Checking for Leaks
To check for leaks in your home, you first need to determine whether you're wasting water. Then identify the source of the leak.
- Check your water bill to make sure that you are only using water within your Indoor (Tier 1) and Outdoor (Tier 2) water budgets. If you are using water in the Excessive (Tier 3) or Wasteful (Tier 4) categories, you will want to check for leaks.
- Check your water meter before and after a two-hour period when no water is being used. If the meter changes at all, you probably have a leak.
- Identify toilet leaks by placing a drop of food coloring in the toilet tank. If any color shows up in the bowl after 15 minutes, you have a leak. (Be sure to flush immediately after the experiment to avoid staining the tank.)
- Examine faucet gaskets and pipe fittings for any water on the outside of the pipe to check for surface leaks.
- For more detailed information, please click here to download our "How to Read Your Meter/Check for Leaks" fact sheet.
If you have an in–ground irrigation system, check it each spring before use to make sure it wasn’t damaged by frost or freezing during the winter. Or hire an irrigation professional certified by a WaterSense labeled program to inspect it for you. These professionals have passed a certification program focused on water efficiency. They will not only help you detect and correct leaks in the system, but also maximize its efficiency.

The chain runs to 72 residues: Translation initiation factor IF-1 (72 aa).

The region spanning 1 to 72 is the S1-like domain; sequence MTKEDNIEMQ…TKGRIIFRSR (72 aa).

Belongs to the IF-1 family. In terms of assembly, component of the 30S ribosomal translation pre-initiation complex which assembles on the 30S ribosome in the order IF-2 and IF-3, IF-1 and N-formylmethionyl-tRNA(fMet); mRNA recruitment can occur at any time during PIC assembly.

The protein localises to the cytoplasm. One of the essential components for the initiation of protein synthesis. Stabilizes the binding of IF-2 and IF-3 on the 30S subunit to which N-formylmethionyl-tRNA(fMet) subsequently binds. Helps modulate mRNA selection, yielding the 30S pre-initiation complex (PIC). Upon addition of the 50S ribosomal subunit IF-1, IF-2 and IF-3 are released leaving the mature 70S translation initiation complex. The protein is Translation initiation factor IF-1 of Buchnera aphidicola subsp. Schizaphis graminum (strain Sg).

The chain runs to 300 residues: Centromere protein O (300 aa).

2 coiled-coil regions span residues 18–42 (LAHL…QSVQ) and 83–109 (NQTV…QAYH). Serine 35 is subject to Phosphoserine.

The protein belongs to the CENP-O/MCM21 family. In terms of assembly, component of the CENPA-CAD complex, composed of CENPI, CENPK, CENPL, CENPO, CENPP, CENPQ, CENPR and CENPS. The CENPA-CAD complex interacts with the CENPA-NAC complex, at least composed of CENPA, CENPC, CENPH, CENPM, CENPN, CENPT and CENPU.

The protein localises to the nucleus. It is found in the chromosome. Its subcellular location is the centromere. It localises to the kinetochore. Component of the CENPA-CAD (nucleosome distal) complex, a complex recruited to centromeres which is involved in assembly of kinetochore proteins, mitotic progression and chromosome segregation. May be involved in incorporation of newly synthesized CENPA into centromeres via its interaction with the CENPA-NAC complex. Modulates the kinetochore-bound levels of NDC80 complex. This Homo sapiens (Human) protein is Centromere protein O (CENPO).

Finally, check your garden hose for leaks at its connection to the spigot. If it leaks while you run your hose, replace the nylon or rubber hose washer and ensure a tight connection to the spigot using pipe tape and a wrench.
A common reason why toilets will leak is an old or worn–out toilet flapper (e.g., valve seal). Flappers are inexpensive rubber parts that can build up minerals or decay over time. Replacing them can be a quick and easy fix for your water woes. To fix this leak, consult your local hardware store, home improvement retailer, or licensed plumber.
- Tip: Bring the old flapper to the hardware store for comparison to make sure you buy a new flapper that fits your toilet model. You can also check the owner's manual, if you have it, or the manufacturer's website for the appropriate replacement part number for the flapper.
Old and worn faucet washers and gaskets frequently cause leaks in faucets. Many tutorials are available online for how to fix a wide variety of faucets.
- Tip: Don't forget to turn off the water line before you start!
Some leaky showerheads can be fixed by making sure there is a tight connection between the showerhead and the pipe stem and by using pipe tape to secure it. Pipe tape, also called Teflon tape, is available at most hardware stores, is easy to apply, and can help tame unruly leaks. For more complicated valve leaks in showers that drip when not in use, contact an experienced handyperson or licensed plumber.
- Tip: It's also a good idea to check and, if needed, replace the washer or "o" ring inside the showerhead while making this repair.
Leaks Still Flowing Overboard?
Have you done all that you can to try to eliminate leaks from your home but still can't nip that drip in the bud?
If you've already determined you have leaks and you find these step-by-step solutions aren't enough to stop them, it might be time to replace your leaking fixtures indoors and retrofit your outdoor irrigation system. If you consult with a plumbing professional, and look for the WaterSense label when considering a new toilet, faucet, showerhead, or irrigation device(s), you could increase your water efficiency to save money - and precious water resources - for the long run!